In 1988, Georgeann Kulton started as a coach with the Special Olympics in Illinois helping athletes push their boundaries and change society's perceptions of children and adults with intellectual disabilities.
More than 25 years later, Kulton now is with Special Olympics Colorado as Southeast Area Manager trying to build the state's awareness and funding. In doing so, she brought one of the Special Olympics' main events from Illinois with her - the Polar Plunge.
The plunge is an event started by the non-profit organization where community members can raise money for the Special Olympics to plunge into the water along with fellow Special Olympics athletes for a unique experience. This will be the fifth year the plunge has been in Colorado Springs and is slated for 1 p.m. Feb. 1st at Prospect Lake in Colorado Springs.
"It's not a run, it's not a bike ride, it's a plunge. It's something different," Kulton said. "As far as what the funds do, it's pretty much the sky's the limit. We've got over 13,000 athletes in Colorado and it helps provide quality training and quality competition. Equipment, training facilities, facilities where we have our competitions, transportation, just the entire package of a non-profit sports organization."
Colorado Springs currently is one of four Polar Plunge sites across the state and attracts about 2,500 total plungers, including sheriff's offices, schools and several other organizations. Through just the first four years, the event has helped raise several hundreds of thousands of dollars.
Not only will dozens of teams from organizations around the area line up to plunge into the water, the Colorado Springs Sky Sox made it a priority to get as many members out to the lake this year. After participating last year for the first time, Sky Sox President and General Manager Tony Ensor enjoyed helping out the great organization so much, he spread the word to his staff.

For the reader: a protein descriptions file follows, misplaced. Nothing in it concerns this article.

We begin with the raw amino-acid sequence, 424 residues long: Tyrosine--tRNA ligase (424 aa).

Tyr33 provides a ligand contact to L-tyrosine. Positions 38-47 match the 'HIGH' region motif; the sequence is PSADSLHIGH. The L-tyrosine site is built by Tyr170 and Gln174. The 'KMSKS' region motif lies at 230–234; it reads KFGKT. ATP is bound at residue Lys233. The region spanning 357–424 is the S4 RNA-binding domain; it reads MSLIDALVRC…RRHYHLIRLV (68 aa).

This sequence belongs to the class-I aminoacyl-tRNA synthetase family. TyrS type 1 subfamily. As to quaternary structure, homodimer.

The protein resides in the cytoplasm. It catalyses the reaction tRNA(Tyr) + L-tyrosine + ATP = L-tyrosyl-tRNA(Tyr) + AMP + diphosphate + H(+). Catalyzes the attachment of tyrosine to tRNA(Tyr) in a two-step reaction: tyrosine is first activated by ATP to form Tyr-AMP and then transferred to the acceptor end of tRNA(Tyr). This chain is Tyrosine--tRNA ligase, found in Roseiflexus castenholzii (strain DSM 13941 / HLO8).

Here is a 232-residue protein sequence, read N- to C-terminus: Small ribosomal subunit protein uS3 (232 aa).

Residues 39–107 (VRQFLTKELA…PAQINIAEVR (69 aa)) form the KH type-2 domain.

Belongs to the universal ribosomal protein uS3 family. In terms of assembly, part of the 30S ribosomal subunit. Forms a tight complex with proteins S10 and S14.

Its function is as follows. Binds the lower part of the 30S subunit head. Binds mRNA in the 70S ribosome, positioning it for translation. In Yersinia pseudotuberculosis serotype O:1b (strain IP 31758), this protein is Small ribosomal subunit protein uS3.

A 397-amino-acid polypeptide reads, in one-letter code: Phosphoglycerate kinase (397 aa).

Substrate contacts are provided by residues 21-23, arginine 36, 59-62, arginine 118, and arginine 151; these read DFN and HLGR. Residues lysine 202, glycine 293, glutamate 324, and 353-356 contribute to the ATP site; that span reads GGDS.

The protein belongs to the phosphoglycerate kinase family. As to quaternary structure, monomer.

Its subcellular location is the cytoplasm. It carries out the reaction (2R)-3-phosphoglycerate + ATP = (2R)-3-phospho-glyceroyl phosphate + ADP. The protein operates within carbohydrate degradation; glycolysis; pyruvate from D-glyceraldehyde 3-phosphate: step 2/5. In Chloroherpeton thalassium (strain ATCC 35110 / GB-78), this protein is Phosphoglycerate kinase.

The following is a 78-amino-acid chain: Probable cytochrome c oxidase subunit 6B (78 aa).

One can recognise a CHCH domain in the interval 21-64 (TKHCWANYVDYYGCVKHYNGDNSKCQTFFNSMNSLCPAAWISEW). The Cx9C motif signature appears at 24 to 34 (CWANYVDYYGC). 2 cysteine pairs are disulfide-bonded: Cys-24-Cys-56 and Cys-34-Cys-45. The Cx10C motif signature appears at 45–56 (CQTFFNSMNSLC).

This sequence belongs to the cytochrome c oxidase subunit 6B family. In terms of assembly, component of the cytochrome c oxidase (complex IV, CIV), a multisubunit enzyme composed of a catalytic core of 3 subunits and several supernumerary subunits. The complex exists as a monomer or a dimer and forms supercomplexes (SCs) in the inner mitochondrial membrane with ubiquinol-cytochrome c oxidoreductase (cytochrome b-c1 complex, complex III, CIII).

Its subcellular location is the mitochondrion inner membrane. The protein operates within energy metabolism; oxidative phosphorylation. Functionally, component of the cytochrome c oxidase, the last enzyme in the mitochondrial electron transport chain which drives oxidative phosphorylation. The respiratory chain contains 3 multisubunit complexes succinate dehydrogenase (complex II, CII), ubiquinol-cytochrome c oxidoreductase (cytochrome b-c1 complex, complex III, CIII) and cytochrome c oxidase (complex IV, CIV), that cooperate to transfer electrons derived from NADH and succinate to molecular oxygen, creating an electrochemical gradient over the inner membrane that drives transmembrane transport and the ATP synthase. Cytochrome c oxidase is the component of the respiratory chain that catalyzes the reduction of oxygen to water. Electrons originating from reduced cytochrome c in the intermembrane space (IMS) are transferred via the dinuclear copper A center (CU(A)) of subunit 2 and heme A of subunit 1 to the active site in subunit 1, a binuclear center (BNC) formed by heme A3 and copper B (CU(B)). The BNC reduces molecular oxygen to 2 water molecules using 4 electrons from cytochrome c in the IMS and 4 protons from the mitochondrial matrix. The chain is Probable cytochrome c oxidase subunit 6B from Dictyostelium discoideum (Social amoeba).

"The Polar Plunge is an extraordinary event and the Sky Sox are excited to be participating in the event to help raise awareness for Special Olympics," Ensor said. "The athletes that participate in Special Olympics have incredible passion for what they do. We are proud to join the community in showing our support for Special Olympics by taking the Plunge into the very icy waters of Prospect Lake."
Amy Turner, Special Olympics Colorado's vice president of marketing, communications and corporate partnerships, said the Springs' site is about to go through another growth stage. The main goal is to be able to get Colorado's plunges in the same boat as some states who raise more than a million dollars a year.
"There's a number of states that have been doing this for 20-plus years and are raising over 3 million dollars," Turner said. "Our goal is to be in that situation where we're doing 10 to 15 sites around the state and raising, collectively around the state, that much money."
Not only do Polar Plunges raise money for all sorts of resources, the plunge also is about challenging yourself and coming together as a family, Turner said.
"(Georgeann and I) both plunged and there is really a sense of achievement of overcoming that initial sort of anxiety of what it's going to be like," Turner said. "It's very much like our athletes as they build their sports skills and they succeed and they do so well in their sports environment and leadership training. It's a very similar experience of success once you've tried it."